When I was pregnant, I knew I wanted to have a spiritual parenting practice that resonated with me and that I could bring to my child. I read Mindful Motherhood and Attachment Parenting and Seven Spiritual Laws for Parenting (You can find all these links on the Resources page of the website).
I chose Attachment Parenting as the school of parenting I wanted to subscribe to because the major values sang to me: bedsharing, breastfeeding, babywearing, balance, beware the baby trainers... and a couple other "b's" that I can't remember right now. And because I thought I *had* to subscribe to something.
Everyone else had a "they". "They say that you have to..." "Well, everyone knows that you have to ..." I wanted a "they," an expert, a parenting philosophy with a Dr. behind it to justify that I might not be doing everything just the way the rest of suburban America does things.
Attachment parenting gets a hard knock sometimes, because that "Balance" B-word gets left out. It can be seen as a school of parenting that asks Mom to completely suspend her entire being for the sake of having 12 children velcro'd to her at all times while pureeing organic baby food by hand and simultaneously nursing twins.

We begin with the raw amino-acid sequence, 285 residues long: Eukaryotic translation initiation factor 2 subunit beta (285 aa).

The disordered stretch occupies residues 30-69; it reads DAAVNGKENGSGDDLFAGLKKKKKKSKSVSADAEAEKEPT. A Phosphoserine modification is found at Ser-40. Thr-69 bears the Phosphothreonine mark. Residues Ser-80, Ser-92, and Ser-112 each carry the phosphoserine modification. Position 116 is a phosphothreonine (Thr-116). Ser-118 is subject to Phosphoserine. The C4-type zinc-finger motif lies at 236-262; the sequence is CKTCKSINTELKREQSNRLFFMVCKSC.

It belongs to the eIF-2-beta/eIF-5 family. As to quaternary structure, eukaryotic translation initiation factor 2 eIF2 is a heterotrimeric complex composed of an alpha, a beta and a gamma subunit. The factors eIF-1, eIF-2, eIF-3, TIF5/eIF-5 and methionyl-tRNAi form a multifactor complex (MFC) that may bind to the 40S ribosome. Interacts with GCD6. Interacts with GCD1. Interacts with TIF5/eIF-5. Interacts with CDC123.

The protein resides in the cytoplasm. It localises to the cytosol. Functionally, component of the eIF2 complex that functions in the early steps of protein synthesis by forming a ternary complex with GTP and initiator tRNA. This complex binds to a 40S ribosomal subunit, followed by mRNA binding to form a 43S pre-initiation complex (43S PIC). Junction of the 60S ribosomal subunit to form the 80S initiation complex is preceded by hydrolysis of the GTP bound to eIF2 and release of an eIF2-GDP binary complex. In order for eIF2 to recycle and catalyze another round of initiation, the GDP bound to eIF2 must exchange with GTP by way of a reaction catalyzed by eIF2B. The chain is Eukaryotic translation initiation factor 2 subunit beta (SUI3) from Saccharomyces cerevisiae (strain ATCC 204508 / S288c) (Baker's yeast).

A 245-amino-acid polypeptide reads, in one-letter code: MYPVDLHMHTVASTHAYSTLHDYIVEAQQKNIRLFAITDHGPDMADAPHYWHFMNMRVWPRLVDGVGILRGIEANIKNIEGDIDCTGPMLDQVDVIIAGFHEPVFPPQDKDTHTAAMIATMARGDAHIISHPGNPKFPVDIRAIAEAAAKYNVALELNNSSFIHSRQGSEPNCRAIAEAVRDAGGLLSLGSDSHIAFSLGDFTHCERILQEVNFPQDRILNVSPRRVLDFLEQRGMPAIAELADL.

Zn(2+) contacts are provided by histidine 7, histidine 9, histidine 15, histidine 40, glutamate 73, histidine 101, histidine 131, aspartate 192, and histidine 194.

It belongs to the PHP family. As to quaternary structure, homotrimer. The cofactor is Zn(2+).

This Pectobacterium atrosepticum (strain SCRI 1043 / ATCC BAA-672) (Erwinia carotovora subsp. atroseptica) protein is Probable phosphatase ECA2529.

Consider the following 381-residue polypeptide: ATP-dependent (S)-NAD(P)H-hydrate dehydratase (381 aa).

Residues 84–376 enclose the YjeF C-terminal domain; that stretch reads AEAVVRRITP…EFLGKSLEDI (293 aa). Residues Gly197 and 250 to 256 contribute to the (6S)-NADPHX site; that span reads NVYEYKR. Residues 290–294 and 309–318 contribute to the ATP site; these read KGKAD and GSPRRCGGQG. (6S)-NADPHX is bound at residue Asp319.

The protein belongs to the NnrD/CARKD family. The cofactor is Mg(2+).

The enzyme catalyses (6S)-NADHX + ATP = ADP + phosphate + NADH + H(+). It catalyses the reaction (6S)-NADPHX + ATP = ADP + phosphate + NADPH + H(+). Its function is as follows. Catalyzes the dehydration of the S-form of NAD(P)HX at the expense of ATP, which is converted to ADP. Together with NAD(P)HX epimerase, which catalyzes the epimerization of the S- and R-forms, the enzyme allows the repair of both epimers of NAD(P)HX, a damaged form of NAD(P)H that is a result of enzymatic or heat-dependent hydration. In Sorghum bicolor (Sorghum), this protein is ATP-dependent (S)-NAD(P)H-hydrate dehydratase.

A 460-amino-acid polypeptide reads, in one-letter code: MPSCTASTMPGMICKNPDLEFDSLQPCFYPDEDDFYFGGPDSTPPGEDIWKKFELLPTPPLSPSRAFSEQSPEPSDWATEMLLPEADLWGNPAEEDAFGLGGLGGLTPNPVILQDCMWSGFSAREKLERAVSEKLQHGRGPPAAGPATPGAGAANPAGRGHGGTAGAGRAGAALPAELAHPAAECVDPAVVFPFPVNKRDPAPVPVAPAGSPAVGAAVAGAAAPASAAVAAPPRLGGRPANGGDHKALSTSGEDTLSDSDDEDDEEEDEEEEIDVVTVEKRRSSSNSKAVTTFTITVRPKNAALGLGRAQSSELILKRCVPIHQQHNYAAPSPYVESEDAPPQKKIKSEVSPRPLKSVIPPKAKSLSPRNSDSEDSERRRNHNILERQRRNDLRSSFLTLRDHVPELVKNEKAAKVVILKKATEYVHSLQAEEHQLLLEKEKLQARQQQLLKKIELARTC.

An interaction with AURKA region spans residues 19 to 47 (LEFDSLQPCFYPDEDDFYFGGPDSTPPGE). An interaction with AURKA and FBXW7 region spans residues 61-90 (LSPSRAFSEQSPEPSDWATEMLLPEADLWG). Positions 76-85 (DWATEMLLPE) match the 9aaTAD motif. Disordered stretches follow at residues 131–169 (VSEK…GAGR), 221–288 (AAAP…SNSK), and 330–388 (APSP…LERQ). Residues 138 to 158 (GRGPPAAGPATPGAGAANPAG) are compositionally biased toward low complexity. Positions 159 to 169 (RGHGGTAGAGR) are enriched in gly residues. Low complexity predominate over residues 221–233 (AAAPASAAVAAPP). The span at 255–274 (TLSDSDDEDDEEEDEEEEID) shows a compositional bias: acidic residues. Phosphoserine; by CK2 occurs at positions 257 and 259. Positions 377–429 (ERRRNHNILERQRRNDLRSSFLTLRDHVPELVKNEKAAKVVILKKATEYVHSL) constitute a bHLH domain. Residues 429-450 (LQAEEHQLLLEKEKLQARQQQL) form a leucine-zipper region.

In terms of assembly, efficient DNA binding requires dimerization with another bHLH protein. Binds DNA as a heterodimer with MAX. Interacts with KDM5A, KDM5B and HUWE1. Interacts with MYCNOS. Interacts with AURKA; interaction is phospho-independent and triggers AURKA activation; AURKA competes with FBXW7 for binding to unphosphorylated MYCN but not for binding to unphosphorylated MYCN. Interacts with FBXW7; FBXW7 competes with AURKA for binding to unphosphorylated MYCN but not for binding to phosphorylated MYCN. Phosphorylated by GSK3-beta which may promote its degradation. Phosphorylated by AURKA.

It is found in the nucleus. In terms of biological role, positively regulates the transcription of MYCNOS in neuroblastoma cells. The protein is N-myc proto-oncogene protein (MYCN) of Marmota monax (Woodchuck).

On the contrary, attachment parenting promotes balance of family and individuality... but might not have been the right parenting choice for a working mother. While I was glad to learn to respond to my baby's cues in a loving way, and foster deep closeness with the techniques of attachment parenting... I, also, failed to honor the "BIG B" of "balance" and soon felt completely overwhelmed, depressed, and anxious. What I remember most was finding that my teeth were constantly clenched in the back. Constantly. Even when I thought I was relaxed and happy.
Inside of me, I knew there was something better for our family. I started releasing some of the Attachment Parenting principles. I read Happiest Baby on the Block and found a few techniques that worked for soothing the baby. I read The No-Cry Sleep Solution and found some resonant strategies that didn't involve cry it out, but gave me some light at the end of the rocking-for-hours tunnel.
Even despite my strong instinct, I was looking to experts. I was looking for answers, support, and techniques from strangers who had never met me, my baby, my unique family dynamic, and many of whom had a judgment about parents who worked or had C-sections underwritten in their parenting paradigms.
The experts, even the helpful ones, caused me a lot of distress in the early days of parenting my first child. The other thing to know about experts is that they require you to polarize yourself from people who don't follow the same expert.
How glorious it would have been if I knew that my own instinct was my perfect ally. That me and my husband were the experts on our family and its needs, and what felt good.
Imagine how different the reality of first time parenting would have been! How much more ease and joy I might have found if I could have allowed myself to relieve the pressure of doing it right, according to someone else's right.
Banish the experts.